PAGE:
As I was writing my latest blog post, describing the house we rented here in Kayseri, Turkey, my hands went to type ‘The only thing that would make living in this house more perfect is a dog’, but then I deleted the sentence, and with it, the sentiment. Because we talked about it at length and decided that Henry Tudor (our future dog is it’s a boy) will have to wait until we settle down permanently. Because we might move to another country in a few years. Because the majority of people here in Kayseri dislike and fear dogs. Because we are at work from 8 to 5. So many reasons not to get a dog. So how did we find ourselves standing t under the scorching sun of a seaside town called Mersin, clutching a 2-month old lab puppy to us and grinning like two fools that we are?
I blame our neighbours and friends Marie-Loise and Murat.
While I was in Izmir attending a conference, Mike texted saying that, according to Murat, there is 1-year old golden retriever needing a new home. I`m not sure why, but we both felt like it was ‘our’ dog, even though the dog turned our to be a 2-months old lab. I came back from Izmir on Friday night, and on Saturday morning we were driving to Mersin, a city on the coast of the Mediterranean sea less than 4 hours away by car. We arranged to meet Murat and his friend Bunyamin, who was bringing the dog, in a large shopping mall. As soon as we got out of the car, our t-shirts were plastered to our bodies by sweat and we marvelled at how cool and composed everyone looked in the afternoon heat.
The puppy was handed over to us. Mike ran back to the car for the leash which we bought on the way and I stayed there, cradling the puppy and attracting a large crowd of admirers. At some point there were about 10 people queuing to pet her. As soon as Mike was back, we started to think of names. Mike vetoed all of my suggestions (Cookie? Is she a stripper?) until, jokingly, I called the puppy Jackie, the name of one of my best friends here. And somehow the name fit. Jackie adores dogs, she has a lab mix back in the US, and he’s called Jack. I texted her to make sure it was OK, received her blessing amidst OMG OMG OMG YOU HAVE A PUPPY messages.
Soon it was time to drive back to Kayseri and it was than that the Demon Puppy made its first appearance. Now, I`ve never had a lab before. In all my life, I`ve had 3 dogs – a little mutt and two sausage dogs. I was not prepared for the level of energy and mischief that Jackie brought with her. As soon as we started driving, gone was the cute toilet-paper-commercial puppy, hanging limply from my arms. In its place was Tasmanian devil, whirling, squirming and all the while biting, biting with her sharp puppy teeth. I would shove a raw-hide bone in her mouth, she would chew it a few times quickly switching to my fingers, my toes, my stomach, my cheek, basically any part of me she could reach. We stopped a few times to give her some water and let her walk around, but by the time we reached Kayseri I was scratched, bitten, we were both exhausted and wondering what we got ourselves into.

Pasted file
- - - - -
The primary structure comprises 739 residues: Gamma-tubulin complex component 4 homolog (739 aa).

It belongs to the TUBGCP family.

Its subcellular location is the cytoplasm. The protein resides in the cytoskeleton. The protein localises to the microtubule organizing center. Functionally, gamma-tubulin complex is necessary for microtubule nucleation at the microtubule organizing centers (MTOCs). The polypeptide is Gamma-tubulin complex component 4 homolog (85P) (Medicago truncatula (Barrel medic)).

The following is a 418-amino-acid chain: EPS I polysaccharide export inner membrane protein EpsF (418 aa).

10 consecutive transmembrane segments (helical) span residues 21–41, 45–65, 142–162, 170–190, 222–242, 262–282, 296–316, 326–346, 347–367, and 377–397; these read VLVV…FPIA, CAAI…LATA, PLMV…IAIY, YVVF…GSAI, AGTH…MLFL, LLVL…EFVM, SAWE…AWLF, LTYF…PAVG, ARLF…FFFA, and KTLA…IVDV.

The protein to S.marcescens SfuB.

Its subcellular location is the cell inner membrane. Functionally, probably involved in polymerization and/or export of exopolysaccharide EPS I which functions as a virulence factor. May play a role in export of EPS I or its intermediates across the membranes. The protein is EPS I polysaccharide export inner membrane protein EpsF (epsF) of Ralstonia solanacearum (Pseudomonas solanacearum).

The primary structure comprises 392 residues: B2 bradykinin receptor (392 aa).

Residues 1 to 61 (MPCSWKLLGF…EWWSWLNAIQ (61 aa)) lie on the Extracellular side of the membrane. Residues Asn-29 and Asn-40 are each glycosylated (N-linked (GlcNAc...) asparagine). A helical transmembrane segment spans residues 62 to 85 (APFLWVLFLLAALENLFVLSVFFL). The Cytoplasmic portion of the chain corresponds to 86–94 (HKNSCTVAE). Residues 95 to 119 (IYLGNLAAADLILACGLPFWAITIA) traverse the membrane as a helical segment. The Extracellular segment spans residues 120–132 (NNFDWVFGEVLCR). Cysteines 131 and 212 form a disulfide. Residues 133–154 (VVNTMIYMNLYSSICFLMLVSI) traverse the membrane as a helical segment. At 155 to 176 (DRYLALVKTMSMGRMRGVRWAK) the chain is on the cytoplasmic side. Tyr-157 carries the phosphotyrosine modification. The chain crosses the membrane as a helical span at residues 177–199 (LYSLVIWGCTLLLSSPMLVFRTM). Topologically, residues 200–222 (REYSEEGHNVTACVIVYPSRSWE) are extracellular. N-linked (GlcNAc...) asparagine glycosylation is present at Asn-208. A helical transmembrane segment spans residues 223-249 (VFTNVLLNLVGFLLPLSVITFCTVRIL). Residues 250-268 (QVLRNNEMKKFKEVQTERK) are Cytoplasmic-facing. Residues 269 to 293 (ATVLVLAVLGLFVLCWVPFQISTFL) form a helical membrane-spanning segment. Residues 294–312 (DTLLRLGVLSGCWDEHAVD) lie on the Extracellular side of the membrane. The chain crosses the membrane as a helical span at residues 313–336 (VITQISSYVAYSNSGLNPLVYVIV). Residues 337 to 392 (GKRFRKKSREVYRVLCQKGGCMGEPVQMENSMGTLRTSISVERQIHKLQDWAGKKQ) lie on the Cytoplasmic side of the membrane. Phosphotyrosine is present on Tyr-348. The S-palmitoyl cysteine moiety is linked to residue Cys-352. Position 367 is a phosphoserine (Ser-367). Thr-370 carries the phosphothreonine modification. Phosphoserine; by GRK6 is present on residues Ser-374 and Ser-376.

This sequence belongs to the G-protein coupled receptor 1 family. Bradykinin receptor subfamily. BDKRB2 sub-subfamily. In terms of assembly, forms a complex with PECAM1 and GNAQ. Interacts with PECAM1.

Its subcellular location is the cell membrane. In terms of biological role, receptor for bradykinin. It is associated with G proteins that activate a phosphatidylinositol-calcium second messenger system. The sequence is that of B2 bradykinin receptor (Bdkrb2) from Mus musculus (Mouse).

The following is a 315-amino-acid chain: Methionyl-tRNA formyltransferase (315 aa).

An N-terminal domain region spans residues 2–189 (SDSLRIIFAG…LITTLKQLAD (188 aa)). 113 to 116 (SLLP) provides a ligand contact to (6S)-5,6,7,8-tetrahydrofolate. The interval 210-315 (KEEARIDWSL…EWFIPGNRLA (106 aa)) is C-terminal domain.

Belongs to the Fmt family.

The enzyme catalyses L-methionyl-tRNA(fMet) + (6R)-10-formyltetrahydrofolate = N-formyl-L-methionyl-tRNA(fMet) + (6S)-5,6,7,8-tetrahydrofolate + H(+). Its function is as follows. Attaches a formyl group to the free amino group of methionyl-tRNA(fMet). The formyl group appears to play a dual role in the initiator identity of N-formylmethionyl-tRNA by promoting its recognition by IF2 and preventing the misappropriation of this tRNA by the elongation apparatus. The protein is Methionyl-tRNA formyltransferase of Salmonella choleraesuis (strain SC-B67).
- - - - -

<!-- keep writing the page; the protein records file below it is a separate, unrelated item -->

This pattern continues. When she’s in a playful mood, all bets are off. She’ll kump up and bite you on the butt if you are walking, she will chomp on any body part hanging over the edge of the bed, like a monster from children’s nightmares, pull covers off sofas. But once she’s worn out, she becomes a soft pile of fur, gently snoring in your arms and looking like the world’s cutest puppy.
Jackie ‘helping’ me make the bed by hanging onto the blanket and then, once I let go, plopping on top of it and taking a nap.
Jackie the puppy napping with Jackie the human girl. Now all we talk about is dog training. We keep reminding each other to close the bathroom door as one of us is chasing Jackie around the house so that we can wrestle a roll of toilet paper out of her mouth. We wake up at 2 am because she turned on my touch lamp with her nose, spilled my water and is noisily drinking from the puddle. We try to trick her into liking her crate by putting her food bowl in there during meal times. But above all we are concerned with teaching her to be more gentle with her humans. We read that one way puppies learn that is from their siblings. As they grow together and play together, they learn not to bite too hard, guided by each others’ reactions. I tried whimpering like a puppy when she bites me but it doesn’t seem to work. So we have been borrowing Marie-Loise and Murat’s puppies to try and socialize her and join them on their daily walks.